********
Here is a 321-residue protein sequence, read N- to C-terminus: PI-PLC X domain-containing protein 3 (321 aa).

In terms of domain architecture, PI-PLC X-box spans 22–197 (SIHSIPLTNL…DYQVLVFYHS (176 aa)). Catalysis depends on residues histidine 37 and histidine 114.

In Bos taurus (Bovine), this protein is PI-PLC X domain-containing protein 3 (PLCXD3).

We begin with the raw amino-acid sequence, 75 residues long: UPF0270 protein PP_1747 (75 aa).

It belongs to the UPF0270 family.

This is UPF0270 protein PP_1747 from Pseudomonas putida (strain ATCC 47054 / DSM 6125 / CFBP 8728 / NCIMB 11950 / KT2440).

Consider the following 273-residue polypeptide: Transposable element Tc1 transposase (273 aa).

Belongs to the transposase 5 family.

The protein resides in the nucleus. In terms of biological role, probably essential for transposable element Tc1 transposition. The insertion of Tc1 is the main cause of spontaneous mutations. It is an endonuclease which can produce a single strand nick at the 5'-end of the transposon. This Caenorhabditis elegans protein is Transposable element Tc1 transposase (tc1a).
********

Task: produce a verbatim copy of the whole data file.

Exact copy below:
Here is a 321-residue protein sequence, read N- to C-terminus: PI-PLC X domain-containing protein 3 (321 aa).

In terms of domain architecture, PI-PLC X-box spans 22–197 (SIHSIPLTNL…DYQVLVFYHS (176 aa)). Catalysis depends on residues histidine 37 and histidine 114.

In Bos taurus (Bovine), this protein is PI-PLC X domain-containing protein 3 (PLCXD3).

We begin with the raw amino-acid sequence, 75 residues long: UPF0270 protein PP_1747 (75 aa).

It belongs to the UPF0270 family.

This is UPF0270 protein PP_1747 from Pseudomonas putida (strain ATCC 47054 / DSM 6125 / CFBP 8728 / NCIMB 11950 / KT2440).

Consider the following 273-residue polypeptide: Transposable element Tc1 transposase (273 aa).

Belongs to the transposase 5 family.

The protein resides in the nucleus. In terms of biological role, probably essential for transposable element Tc1 transposition. The insertion of Tc1 is the main cause of spontaneous mutations. It is an endonuclease which can produce a single strand nick at the 5'-end of the transposon. This Caenorhabditis elegans protein is Transposable element Tc1 transposase (tc1a).